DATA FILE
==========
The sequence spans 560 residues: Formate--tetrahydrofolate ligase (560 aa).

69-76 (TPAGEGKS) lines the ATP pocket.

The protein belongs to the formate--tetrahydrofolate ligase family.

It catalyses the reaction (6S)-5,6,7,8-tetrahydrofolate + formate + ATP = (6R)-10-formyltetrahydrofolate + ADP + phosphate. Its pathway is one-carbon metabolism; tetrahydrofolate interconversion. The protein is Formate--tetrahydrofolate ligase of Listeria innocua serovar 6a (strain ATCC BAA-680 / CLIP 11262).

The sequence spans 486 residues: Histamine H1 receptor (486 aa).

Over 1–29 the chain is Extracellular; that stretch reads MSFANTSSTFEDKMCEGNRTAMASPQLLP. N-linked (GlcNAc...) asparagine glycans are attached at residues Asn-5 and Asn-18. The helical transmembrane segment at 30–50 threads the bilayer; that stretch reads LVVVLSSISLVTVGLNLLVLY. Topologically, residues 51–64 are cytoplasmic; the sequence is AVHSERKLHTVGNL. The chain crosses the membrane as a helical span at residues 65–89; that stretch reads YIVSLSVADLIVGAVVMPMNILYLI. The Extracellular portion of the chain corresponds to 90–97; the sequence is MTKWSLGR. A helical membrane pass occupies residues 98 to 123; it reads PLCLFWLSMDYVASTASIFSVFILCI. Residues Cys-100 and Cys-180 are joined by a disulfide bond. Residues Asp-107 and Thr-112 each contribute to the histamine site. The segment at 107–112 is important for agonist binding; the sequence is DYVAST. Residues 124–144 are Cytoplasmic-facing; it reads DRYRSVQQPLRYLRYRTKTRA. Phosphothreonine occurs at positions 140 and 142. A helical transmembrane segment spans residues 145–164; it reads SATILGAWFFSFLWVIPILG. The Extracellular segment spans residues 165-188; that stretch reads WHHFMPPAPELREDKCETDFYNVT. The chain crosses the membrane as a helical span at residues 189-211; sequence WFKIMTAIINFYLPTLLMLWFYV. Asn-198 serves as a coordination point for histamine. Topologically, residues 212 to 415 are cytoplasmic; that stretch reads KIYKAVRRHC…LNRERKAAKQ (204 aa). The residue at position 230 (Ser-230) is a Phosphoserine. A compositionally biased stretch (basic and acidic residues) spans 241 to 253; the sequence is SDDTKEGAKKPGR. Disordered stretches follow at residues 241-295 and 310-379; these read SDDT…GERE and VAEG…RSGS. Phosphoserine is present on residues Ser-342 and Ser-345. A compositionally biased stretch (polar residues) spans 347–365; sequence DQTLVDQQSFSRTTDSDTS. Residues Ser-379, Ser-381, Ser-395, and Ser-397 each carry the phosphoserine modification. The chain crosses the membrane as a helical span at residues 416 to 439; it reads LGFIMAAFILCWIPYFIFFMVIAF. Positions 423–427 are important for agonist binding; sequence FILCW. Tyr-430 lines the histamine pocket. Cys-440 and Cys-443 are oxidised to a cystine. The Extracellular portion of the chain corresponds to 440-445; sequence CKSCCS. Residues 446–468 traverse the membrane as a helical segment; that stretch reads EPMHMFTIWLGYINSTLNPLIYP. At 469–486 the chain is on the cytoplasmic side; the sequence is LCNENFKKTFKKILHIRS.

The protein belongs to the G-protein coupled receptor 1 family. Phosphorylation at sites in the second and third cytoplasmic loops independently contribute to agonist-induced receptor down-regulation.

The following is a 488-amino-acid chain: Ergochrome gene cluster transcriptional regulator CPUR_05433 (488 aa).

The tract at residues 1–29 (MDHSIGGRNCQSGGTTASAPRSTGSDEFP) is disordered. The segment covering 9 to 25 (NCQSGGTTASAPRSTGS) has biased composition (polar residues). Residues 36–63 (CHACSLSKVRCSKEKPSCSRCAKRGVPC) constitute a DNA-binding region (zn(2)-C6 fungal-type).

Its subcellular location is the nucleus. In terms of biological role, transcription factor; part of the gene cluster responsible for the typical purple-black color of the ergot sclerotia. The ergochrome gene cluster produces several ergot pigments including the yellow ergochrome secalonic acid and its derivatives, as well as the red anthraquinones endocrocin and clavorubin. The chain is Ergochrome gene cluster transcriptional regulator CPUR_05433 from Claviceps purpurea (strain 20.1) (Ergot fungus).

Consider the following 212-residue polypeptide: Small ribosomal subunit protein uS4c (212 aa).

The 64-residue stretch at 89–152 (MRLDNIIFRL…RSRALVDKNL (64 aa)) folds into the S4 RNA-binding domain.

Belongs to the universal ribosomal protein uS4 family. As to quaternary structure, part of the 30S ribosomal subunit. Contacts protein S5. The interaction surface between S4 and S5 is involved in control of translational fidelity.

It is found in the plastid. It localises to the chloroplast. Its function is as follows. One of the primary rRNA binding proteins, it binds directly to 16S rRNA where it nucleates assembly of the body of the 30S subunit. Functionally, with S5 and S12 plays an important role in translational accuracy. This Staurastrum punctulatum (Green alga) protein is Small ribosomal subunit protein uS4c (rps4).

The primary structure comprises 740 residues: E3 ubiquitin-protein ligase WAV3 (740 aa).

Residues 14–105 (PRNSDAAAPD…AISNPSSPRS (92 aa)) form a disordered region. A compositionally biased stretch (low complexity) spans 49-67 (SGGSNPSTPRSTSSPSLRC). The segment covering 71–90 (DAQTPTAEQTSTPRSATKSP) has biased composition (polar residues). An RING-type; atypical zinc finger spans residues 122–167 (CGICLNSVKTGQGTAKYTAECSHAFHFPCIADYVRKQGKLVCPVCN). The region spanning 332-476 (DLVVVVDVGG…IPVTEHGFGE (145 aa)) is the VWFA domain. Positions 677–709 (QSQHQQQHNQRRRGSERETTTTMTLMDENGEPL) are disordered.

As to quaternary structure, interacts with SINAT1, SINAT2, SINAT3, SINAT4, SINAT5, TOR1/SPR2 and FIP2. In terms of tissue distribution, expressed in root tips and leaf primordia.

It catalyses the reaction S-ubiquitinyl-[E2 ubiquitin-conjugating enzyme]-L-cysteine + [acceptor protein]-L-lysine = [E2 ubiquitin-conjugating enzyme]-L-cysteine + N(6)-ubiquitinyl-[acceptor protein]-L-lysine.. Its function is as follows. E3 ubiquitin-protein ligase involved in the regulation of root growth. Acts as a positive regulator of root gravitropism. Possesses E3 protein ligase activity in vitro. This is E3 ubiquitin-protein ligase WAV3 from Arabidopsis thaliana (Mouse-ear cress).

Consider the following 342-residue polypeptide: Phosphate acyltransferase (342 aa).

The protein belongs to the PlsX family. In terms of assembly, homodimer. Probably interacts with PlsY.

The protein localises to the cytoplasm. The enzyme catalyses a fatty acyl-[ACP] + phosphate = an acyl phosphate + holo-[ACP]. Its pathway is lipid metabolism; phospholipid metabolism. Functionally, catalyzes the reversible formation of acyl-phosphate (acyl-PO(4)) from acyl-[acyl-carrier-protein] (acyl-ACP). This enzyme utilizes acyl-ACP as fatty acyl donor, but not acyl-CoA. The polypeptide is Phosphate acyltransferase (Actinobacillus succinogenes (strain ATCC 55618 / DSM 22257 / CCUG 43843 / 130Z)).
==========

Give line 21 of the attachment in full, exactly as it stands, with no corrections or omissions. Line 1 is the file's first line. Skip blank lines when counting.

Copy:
The protein localises to the cytoplasm. The enzyme catalyses a fatty acyl-[ACP] + phosphate = an acyl phosphate + holo-[ACP]. Its pathway is lipid metabolism; phospholipid metabolism. Functionally, catalyzes the reversible formation of acyl-phosphate (acyl-PO(4)) from acyl-[acyl-carrier-protein] (acyl-ACP). This enzyme utilizes acyl-ACP as fatty acyl donor, but not acyl-CoA. The polypeptide is Phosphate acyltransferase (Actinobacillus succinogenes (strain ATCC 55618 / DSM 22257 / CCUG 43843 / 130Z)).